After moving into a new law office, tenants often file their signed leases away, figuring that the terms are set for a few years at least. However, leases can be very flexible instruments, and should be reviewed annually even if nothing seems amiss, says Tiffany Winne of Savills Studley Inc.

  • Tackling Depositions In Wage And Hour Misclassification Suits

    Excerpt from Lexis Practice Advisor
    Kamran Mirrafati

    A plaintiff’s deposition is often the most crucial deposition in wage and hour exemption misclassification cases. Kamran Mirrafati and Archana Manwani of Foley & Lardner LLP discuss how to prepare for and take this type of deposition, as well as how to defend the deposition of a Federal Rule of Civil Procedure 30(b)(6) witness in such cases.

  • Banks Suing After Payment Card Breach Face Difficulty

    Donald Houser

    The Seventh Circuit's decision last month in Community Bank of Trenton v. Schnuck may stem the growing tide of financial institution litigation against merchants who fall victim to cyberattacks, say Donald Houser and Ashley Miller of Alston & Bird LLP.

  • A General Counsel's Tips For Succeeding As A New Associate

    Jason Idilbi

    Based on his experience as a BigLaw associate for six years and now as general counsel for a tech startup, Jason Idilbi of Passport Labs offers some best practices for newer associates — whether they are serving external clients or senior attorneys within their firms.

  • Series

    Judging A Book: Berzon Reviews 'We The Corporations'

    Judge Marsha Berzon

    My advice to prospective clerks will now include the suggestion that they read Adam Winkler's new book, "We the Corporations: How American Businesses Won Their Civil Rights," for the same reason I recommend taking a corporations course — appreciating the critical role of business corporations in American life and law, says Ninth Circuit Judge Marsha Berzon.

  • What ABA’s Position On Harassment Means For Employers

    Minjae Song

    In the #MeToo era, the American Bar Association’s recently passed Resolution 302 is a reminder of harassment policy best practices to all employers, and it should be of particular interest to employers in the legal industry, say attorneys with Hunton Andrews Kurth LLP.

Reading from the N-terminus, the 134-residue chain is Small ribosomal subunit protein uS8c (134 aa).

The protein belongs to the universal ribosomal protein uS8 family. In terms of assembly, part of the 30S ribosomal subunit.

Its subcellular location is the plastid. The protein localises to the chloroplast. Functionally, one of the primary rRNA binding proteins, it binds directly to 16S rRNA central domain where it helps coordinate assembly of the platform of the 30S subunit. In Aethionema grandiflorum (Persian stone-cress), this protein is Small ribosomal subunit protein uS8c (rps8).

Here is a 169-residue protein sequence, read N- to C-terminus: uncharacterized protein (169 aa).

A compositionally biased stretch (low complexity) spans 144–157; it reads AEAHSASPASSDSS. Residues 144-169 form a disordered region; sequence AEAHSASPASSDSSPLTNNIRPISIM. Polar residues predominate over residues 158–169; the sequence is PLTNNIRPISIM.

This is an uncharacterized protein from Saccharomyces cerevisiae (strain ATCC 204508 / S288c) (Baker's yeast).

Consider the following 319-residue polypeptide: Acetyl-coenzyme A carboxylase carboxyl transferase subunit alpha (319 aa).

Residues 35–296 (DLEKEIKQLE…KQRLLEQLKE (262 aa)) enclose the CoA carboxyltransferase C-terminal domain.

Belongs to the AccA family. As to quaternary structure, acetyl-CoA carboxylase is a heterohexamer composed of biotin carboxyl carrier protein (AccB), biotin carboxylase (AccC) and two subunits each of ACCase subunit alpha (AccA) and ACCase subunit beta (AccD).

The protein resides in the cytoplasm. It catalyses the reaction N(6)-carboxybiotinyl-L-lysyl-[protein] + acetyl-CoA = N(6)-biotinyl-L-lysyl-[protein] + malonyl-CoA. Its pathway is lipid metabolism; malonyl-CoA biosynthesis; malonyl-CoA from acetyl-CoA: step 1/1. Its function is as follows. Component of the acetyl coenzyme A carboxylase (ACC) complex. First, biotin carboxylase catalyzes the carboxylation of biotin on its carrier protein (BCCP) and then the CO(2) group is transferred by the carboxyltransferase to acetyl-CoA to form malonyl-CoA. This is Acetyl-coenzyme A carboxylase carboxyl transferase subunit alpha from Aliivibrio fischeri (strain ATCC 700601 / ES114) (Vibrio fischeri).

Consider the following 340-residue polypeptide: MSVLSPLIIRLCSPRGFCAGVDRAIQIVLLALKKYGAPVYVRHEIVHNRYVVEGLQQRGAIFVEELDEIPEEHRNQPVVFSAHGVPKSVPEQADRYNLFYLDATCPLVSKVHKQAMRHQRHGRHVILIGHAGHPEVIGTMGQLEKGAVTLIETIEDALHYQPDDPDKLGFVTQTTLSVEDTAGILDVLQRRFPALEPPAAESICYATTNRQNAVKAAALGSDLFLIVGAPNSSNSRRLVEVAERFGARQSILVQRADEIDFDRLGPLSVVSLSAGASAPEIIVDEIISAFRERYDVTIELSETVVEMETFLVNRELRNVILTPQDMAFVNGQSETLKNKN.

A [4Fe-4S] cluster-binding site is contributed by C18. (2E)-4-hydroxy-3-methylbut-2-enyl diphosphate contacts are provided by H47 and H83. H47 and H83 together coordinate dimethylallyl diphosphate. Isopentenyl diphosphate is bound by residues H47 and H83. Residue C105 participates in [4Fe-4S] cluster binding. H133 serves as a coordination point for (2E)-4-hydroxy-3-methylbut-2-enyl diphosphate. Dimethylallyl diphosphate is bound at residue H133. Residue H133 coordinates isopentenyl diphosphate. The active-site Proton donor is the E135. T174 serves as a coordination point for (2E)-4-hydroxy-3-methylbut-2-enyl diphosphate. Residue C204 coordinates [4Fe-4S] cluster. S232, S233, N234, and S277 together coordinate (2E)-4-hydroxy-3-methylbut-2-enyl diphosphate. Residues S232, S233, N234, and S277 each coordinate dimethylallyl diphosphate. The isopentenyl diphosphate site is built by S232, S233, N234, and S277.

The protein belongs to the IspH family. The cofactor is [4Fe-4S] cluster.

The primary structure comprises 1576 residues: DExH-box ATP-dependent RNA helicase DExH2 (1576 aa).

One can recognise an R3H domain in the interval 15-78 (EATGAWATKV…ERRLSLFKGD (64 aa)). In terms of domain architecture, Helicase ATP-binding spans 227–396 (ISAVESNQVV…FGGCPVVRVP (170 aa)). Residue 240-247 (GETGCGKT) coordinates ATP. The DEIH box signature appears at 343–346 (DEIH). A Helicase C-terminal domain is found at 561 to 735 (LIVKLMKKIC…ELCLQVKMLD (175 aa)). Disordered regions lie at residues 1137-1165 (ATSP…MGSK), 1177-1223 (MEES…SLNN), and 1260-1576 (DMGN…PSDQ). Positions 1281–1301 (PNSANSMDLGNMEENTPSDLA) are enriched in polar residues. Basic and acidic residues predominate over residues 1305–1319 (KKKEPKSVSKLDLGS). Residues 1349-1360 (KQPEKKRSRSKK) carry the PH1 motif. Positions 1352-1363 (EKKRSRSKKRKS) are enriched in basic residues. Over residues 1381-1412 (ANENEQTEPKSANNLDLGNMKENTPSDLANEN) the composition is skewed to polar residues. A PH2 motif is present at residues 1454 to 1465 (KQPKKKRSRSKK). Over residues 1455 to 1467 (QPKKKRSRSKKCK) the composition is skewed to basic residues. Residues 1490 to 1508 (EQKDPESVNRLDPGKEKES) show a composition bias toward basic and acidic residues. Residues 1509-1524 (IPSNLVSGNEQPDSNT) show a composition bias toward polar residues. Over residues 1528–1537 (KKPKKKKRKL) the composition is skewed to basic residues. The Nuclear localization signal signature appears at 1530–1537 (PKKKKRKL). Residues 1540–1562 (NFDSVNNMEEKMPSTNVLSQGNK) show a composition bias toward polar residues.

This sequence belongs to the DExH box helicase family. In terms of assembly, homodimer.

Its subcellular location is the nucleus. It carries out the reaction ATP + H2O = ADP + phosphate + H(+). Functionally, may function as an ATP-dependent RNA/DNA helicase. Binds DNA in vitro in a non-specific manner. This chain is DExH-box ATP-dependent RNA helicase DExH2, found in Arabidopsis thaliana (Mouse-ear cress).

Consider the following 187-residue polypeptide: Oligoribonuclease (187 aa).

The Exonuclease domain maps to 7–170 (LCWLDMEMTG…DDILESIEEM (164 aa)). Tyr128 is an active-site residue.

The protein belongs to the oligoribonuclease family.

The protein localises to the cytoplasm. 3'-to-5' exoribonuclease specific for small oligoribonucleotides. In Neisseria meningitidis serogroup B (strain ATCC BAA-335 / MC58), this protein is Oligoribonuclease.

• Practical Considerations For Litigating Proportionality

    Elizabeth McGinn

    By incorporating an explicit requirement that discovery must be “proportional to the needs of the case,” the 2015 amendments to the Federal Rules of Civil Procedure garnered much speculation as to their impact on courts’ decision-making processes. Now that the rules have been implemented for over two years, several themes have emerged, say attorneys with Buckley Sandler LLP.

  • Hourly Employee Pay In Calif. Hangs In The Balance

    Grant Alexander

    On Tuesday the California Supreme Court heard oral arguments in Troester v. Starbucks, a case that questions whether the de minimis doctrine applies to wage claims made under the California Labor Code. The court's decision may drastically change how employers do business in the state, says Grant Alexander of Alston & Bird LLP.

  • Supporting Nontraditional Data Types In E-Discovery

    Jason Paroff

    The advancement in connected technologies and software has created an explosion of nontraditional data sources that present challenges to e-discovery practitioners. Many tools and techniques used to process traditional data may not be practical for these new data types, say Jason Paroff and Sagi Sam of Epiq.

  • 5 Facts Foreign Hotel Operators Should Know About US Law

    Angela de Cespedes

    Foreign hotel operators should consider some of the litigation risks associated with American tourists, in order to vastly reduce exposure and minimize litigation costs, say Angela de Cespedes and Tamara Malvin of Akerman LLP.